When does Princeton release decisions? If you’re curious about when you’ll hear back from Princeton, read on!
Princeton University, located in Princeton, NJ, is ranked by U.S. News World and Report as the best national university. The school receives tens of thousands of first-year applications each cycle. If you've applied to Princeton, you're probably wondering, "When do Princeton decisions come out?"
Read on to learn more about when Princeton decisions come out, the pros and cons of each application timeline, and more. If you haven’t applied yet, take a look at our Princeton guide for tips on how to wow the admissions committee.
Princeton University is an Ivy League school, making it a popular top choice for ambitious high school students. The school’s unofficial motto, "Princeton in the nation's service and the service of humanity," reflects the institution's commitment to service and scholarship while inspiring students to live purposeful lives.
Undergraduate Princeton students benefit from the school’s status as a top-tier teaching and research university with abundant resources. Students can cultivate their creativity and innovation as they explore a curriculum of liberal arts in:
At Princeton, you’ll receive a world-class interdisciplinary education to prepare you for any path.
Princeton provides some exact dates on when applications are due but provides windows for when you may receive a decision. Please note that Princeton decision dates are subject to change.
Princeton’s early decision option is Single-Choice Early Action. If you apply through this program, your application is due on November 1. The Princeton Early Action decision date is sometime in mid-December.
Your application is due on January 1, and you should receive your admissions decision by the end of March on Ivy League Decision Day.
Your transfer application is due on March 1. You’ll receive your admissions decision in mid-May.
To recap, these are the important dates you should know for each decision pathway:
You can apply to Princeton through Single-Choice Early Action (EA), Regular Decision (RD), or as a transfer student. You can apply using the Common Application. High school seniors and graduates can choose to apply through EA or RD.
Applying through Princeton’s EA program is an excellent option if it’s your first-choice school. Princeton’s EA is non-binding, meaning you’re not obligated to enroll if accepted.
Most students apply through Regular Decision; Princeton decisions come out on Ivy Day if you do.
Transfer applicants must follow many of the same steps as first-year applicants. You must use the Common App to apply.
Now that you know when Princeton decisions come out, you can choose which program works best for you. Below we’ll discuss the pros and cons of each method.
While most Princeton applicants apply through Regular Decision, there are some benefits to applying early:
It’s equally imperative to consider the downsides of EA:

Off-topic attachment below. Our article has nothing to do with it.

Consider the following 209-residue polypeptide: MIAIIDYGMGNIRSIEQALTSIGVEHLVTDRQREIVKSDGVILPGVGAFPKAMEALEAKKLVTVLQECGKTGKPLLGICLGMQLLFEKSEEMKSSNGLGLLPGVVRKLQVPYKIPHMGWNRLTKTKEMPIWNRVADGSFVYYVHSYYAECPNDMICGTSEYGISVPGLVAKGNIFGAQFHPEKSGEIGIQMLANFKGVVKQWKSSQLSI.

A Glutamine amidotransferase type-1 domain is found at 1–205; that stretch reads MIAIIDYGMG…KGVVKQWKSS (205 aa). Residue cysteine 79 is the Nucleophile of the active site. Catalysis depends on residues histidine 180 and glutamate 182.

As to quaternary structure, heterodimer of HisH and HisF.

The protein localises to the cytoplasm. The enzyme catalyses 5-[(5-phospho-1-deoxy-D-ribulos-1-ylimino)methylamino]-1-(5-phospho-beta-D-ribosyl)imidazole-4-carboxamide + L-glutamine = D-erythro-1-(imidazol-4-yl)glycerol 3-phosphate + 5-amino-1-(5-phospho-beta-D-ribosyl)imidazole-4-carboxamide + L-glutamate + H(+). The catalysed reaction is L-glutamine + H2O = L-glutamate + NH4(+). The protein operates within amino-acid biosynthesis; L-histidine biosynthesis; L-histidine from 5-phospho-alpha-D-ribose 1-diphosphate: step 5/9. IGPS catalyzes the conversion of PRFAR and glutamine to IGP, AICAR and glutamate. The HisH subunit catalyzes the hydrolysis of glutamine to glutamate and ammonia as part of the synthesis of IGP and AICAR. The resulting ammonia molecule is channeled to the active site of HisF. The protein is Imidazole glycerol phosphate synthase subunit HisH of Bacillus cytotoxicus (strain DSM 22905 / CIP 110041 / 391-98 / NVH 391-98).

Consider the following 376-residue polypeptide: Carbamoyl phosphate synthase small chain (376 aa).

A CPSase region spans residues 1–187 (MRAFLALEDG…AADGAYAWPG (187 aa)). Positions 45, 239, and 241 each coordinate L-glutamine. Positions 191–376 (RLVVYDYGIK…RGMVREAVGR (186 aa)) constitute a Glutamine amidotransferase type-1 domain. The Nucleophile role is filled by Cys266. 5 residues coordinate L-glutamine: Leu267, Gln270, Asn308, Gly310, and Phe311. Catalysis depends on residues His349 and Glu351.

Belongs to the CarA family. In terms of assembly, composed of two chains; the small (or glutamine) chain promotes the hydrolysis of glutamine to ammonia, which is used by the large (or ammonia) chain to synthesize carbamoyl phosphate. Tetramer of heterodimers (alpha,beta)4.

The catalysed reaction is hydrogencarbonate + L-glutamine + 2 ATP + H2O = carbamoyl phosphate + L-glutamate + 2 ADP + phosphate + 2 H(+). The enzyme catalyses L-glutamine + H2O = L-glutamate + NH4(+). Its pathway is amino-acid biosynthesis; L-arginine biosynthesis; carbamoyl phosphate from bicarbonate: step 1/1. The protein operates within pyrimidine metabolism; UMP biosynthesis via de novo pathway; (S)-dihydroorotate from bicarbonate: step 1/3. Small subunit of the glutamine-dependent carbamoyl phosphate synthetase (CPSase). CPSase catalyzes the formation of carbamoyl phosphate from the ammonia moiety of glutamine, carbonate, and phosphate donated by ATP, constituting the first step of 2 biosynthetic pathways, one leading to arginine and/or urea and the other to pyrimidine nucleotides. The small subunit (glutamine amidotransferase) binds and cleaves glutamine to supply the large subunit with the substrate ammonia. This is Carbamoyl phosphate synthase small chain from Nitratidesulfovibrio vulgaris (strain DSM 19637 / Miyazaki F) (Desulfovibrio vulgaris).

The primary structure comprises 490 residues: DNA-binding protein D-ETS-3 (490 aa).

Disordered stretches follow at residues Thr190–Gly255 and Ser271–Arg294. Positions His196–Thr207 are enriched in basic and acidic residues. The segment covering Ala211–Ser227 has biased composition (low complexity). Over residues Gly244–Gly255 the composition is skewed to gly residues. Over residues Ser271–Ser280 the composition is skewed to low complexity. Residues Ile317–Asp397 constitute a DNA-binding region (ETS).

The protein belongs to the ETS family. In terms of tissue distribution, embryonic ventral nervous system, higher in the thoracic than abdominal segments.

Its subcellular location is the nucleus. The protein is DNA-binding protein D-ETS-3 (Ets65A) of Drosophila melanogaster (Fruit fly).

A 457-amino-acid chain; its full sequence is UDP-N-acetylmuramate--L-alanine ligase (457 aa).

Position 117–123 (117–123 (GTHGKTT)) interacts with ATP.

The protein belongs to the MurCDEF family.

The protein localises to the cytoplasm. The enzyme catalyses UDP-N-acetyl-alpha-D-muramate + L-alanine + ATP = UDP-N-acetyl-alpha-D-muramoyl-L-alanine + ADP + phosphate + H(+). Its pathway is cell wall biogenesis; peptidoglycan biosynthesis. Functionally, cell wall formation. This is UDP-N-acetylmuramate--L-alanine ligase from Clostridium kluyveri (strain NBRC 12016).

If Princeton is your first-choice school and you’re confident you can perfect your application on time, EA might be right for you.
As an Ivy League school, Princeton attracts tens of thousands of Regular Decision applicants each year. These are some benefits of applying through RD:
As with all programs, these are other factors to consider:
We don't recommend basing your program decision on statistics alone. RD may be better for you if you need more time to create a genuinely stellar application.
Princeton University transfers must follow the same application timeline; there aren’t the same pros and cons as there are for first-year students.
If your transfer application is successful, you’ll gain entry to Princeton! However, you should know that Princeton has accepted only 10-15 transfer students annually since 2018. However, the school plans to expand its program to enroll an increasing number of transfers annually.
Read on to learn more about Princeton decisions!
Princeton Regular Decision notifications are typically released between 5 p.m. and 7 p.m. EST on Ivy Day.
Princeton early decisions come out in mid-December.
Princeton’s acceptance rate is approximately 4.4%, according to recent class profile data.
You should consider applying through EA if Princeton is your first-choice school and you're sure you can create, refine, and submit your application on time.
Few Princeton University transfers are accepted annually. The current Princeton transfer student acceptance rate is around 1%.
Princeton seeks students “with intellectual curiosity, who have pursued and achieved academic excellence. We also look for students with strong personal and extracurricular accomplishments.”
Princeton sends out likely letters between October and March. However, don’t fret if you don’t receive one; many applicants are accepted to Princeton without receiving likely letters.
Waiting to hear your admissions decision is tough, but you'll soon know your application's fate. Now that you know when Princeton decisions come out, you can watch out for your admissions decision.
While you’re waiting, ensure you keep up with your grades and pursue meaningful activities. Good luck!